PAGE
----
Around the first year of the pandemic, we gathered all the student surveys we could find that examined emergency remote learning in Canada and its impacts on students. We made this work available immediately as a pre-print because we knew it would take a while to actually be published, and in many talks and conversations since then. The paper is now available in the Journal of Computing in Higher Education. The abstract and citation are below.

Abstract
During the COVID-19 pandemic numerous institutions around the world have surveyed students to gain an understanding of their experiences. While these surveys are valuable at a local institutional level, it is unclear as to which findings from individual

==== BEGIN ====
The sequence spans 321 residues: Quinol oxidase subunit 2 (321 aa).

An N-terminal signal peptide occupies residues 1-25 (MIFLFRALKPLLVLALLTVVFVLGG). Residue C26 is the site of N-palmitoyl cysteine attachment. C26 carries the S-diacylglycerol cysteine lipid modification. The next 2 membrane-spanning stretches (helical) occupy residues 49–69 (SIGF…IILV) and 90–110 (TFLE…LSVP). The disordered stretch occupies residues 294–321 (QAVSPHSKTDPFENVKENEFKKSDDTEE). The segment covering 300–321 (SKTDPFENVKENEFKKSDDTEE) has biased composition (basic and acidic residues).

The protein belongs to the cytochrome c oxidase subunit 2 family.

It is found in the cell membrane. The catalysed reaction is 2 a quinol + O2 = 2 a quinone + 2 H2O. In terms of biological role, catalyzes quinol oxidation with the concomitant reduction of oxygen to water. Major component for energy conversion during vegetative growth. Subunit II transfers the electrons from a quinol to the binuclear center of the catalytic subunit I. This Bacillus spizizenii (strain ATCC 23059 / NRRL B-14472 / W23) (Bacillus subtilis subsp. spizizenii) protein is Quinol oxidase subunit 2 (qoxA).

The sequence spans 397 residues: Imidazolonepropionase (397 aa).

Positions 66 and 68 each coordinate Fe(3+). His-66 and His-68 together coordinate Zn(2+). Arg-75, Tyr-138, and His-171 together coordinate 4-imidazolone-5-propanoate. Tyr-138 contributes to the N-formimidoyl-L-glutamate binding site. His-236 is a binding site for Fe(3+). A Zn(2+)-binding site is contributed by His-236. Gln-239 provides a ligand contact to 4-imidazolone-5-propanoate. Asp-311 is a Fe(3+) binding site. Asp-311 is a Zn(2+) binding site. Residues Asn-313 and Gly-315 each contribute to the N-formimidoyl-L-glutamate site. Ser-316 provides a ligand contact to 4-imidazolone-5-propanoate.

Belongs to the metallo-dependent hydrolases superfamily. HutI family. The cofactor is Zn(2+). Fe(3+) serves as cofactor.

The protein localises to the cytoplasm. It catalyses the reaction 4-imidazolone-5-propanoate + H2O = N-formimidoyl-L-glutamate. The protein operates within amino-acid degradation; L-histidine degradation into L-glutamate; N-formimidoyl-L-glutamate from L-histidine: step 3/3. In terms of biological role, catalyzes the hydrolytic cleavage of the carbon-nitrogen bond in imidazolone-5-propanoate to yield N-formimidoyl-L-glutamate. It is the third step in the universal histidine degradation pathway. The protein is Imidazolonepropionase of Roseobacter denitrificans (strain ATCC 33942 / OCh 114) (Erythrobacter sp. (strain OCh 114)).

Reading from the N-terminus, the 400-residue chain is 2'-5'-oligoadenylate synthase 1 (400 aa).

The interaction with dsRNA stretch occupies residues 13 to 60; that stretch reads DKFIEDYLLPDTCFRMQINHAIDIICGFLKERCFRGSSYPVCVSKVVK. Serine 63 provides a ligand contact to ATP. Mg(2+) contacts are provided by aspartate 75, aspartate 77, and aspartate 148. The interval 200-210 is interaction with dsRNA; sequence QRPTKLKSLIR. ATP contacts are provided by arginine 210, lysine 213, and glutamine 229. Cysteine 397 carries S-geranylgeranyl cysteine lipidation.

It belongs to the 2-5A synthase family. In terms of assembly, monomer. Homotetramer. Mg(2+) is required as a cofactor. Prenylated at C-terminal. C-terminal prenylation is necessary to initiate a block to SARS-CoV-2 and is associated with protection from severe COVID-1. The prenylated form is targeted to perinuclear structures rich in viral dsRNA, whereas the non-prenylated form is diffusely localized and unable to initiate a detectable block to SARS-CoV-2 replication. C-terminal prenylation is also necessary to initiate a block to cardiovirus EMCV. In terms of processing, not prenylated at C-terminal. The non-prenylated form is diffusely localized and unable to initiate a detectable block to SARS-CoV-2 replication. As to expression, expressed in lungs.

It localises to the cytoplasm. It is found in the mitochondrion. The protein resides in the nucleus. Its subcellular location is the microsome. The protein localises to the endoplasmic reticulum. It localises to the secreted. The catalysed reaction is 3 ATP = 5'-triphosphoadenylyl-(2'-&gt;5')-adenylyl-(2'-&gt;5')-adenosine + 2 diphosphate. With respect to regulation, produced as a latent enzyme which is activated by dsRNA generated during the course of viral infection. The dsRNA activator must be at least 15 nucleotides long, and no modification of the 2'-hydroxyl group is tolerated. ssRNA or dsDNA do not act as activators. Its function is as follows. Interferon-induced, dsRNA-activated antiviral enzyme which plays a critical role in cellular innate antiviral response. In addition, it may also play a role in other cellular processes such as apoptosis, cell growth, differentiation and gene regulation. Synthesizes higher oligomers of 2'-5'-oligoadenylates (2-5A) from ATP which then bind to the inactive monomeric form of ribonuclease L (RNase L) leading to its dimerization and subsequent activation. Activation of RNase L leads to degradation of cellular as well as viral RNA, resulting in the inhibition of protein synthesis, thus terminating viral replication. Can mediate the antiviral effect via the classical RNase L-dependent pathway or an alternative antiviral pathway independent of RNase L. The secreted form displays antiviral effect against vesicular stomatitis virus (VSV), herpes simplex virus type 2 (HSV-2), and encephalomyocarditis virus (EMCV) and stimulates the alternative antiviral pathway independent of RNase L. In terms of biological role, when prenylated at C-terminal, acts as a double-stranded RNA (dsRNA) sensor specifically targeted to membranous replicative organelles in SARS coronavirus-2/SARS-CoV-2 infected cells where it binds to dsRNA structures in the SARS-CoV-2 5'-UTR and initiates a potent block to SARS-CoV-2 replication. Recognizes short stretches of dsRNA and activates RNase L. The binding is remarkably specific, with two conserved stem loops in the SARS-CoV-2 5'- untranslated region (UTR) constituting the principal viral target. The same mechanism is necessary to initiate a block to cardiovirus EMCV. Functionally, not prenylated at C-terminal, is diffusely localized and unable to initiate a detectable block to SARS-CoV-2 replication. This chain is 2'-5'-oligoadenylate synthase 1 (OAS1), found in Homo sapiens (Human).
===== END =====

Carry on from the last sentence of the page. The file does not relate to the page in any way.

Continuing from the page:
surveys reflect the broader higher education environment, and which patterns may be consistent across student surveys. It is worthwhile to synthesize survey findings in order to explore patterns and potentially new understandings that may arise
from such analysis. In this paper, we reviewed and synthesized 21 surveys examining the impacts of COVID-19 and emergency remote learning on approximately 155,000 student respondents in Canada. Findings reveal that the impacts of COVID-
19 and emergency remote learning on students centered around (1) educational experiences, (2) mental health and wellbeing, (3) financial concerns, (4) impact on future plans, and (5) recommendations for future practice.

Houlden, S., & Veletsianos, G. (in press). A synthesis of surveys examining the impacts of COVID-19 and emergency remote learning on students in Canada. Journal of Computing in Higher Education. Preprint (pdf) or https://doi.org/10.1007/s12528-022-09323-4